A Chatham House report launched yesterday in Abuja has estimated that at least $480 billion was stolen by corrupt officials between 1960 and 2004.
Chatham House, the Royal Institute of International Affairs, is an independent policy institute based in London said in its report, entitled: “Collective Action on Corruption in Nigeria, a Social Norms Approach to Connecting Societies and Institutions,” that close to $400 billion was stolen from Nigeria’s public accounts from 1960 to 1999. It added that between 2005 and 2014, $182 billion was lost through illicit financial flows from the country.
This stolen commonwealth, the report observed, represents the investment gaps in building and equipping modern hospitals to reduce Nigeria’s exceptionally high maternal mortality rates estimated at two out of every 10 global maternal deaths.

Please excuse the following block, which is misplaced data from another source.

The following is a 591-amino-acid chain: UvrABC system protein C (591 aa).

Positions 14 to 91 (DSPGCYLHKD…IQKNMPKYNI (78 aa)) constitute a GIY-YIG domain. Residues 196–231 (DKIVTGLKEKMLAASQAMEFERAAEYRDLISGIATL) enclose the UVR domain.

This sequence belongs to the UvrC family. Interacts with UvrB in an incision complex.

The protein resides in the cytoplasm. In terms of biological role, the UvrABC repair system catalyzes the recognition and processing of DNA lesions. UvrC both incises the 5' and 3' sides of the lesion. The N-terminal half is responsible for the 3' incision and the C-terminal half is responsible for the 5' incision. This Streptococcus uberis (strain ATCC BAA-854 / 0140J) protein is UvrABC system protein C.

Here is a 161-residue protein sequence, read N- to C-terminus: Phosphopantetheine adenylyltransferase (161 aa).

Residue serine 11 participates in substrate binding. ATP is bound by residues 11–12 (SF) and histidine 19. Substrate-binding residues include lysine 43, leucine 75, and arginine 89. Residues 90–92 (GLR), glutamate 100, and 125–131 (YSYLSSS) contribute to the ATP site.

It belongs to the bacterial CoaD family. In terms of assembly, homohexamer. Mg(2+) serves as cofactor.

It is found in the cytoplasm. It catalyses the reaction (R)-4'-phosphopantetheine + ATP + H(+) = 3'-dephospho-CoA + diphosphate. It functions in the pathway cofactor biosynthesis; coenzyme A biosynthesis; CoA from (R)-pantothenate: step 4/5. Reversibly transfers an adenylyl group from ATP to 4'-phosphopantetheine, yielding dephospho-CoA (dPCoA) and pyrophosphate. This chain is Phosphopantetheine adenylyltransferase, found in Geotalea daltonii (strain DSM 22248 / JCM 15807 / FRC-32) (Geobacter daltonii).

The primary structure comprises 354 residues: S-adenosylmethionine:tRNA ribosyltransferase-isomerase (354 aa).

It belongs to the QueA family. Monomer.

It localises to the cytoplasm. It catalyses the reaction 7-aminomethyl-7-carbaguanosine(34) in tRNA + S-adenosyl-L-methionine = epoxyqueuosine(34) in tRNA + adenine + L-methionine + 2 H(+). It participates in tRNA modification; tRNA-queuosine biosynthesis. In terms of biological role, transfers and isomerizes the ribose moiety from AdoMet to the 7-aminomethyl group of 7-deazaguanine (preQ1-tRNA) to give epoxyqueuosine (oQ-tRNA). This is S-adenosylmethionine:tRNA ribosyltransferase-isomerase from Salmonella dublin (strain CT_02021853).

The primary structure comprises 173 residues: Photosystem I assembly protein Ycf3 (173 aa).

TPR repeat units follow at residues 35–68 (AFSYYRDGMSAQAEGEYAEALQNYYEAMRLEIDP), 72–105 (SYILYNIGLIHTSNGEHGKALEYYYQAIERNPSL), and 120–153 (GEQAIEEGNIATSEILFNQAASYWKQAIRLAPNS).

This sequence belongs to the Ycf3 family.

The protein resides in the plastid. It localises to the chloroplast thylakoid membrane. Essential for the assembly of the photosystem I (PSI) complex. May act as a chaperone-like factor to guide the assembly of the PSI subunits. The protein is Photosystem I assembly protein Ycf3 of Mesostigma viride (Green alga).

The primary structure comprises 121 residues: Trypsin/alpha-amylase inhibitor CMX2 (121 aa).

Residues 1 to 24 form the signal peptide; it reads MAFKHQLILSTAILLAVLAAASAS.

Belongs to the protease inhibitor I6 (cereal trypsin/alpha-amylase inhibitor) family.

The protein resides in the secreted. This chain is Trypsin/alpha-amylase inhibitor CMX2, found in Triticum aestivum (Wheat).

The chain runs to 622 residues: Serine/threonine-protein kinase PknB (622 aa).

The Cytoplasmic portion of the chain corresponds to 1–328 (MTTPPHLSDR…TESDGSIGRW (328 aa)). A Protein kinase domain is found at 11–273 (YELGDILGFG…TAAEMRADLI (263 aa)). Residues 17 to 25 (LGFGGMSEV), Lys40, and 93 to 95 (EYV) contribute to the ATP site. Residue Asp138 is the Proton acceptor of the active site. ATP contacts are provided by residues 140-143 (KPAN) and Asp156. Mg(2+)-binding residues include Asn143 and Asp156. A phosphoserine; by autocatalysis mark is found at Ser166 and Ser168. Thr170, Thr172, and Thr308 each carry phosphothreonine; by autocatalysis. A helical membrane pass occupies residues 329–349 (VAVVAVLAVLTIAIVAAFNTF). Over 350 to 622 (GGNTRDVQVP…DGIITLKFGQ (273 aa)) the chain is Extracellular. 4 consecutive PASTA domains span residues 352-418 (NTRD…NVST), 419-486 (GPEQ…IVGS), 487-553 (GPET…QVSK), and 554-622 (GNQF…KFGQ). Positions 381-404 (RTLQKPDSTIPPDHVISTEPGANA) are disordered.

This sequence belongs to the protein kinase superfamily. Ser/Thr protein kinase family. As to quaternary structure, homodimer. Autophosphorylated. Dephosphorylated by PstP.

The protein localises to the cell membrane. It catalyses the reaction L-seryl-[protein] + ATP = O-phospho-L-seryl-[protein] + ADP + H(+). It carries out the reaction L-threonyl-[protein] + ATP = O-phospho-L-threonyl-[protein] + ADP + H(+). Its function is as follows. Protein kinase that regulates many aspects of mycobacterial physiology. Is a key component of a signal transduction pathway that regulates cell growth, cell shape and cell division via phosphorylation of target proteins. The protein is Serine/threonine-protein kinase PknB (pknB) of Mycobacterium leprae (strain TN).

British Ambassador to Nigeria, Paul Awkright, noted that corruption is bad for people and business. “Corruption fuels inequality, holds back development and it is a threat to national development of countries,” he said.
Awkright, who disclosed that Nigeria and Britain are making progress in tackling corruption, expressed delight that the current administration of President Muhammadu Buhari has made fight against corruption a key action of the government.
He noted that the study provides insight into why people engage in or refrain from corruption and cautioned that tough talk and fear-based messaging alone cannot address corruption.
The study, coauthored by Leena Koni Hoffman, an associate fellow of the Africa programme at Chatham House and Raj Navanit Patel, a consultant at the University of Pennsylvania and a Ph.D. candidate in the department of Philosophy, suggested policy approaches to dealing with corruption and offered methods of integrating behavioural insights into anti-corruption strategies. – The Guardian
— May 18, 2017 @ 17:30 GMT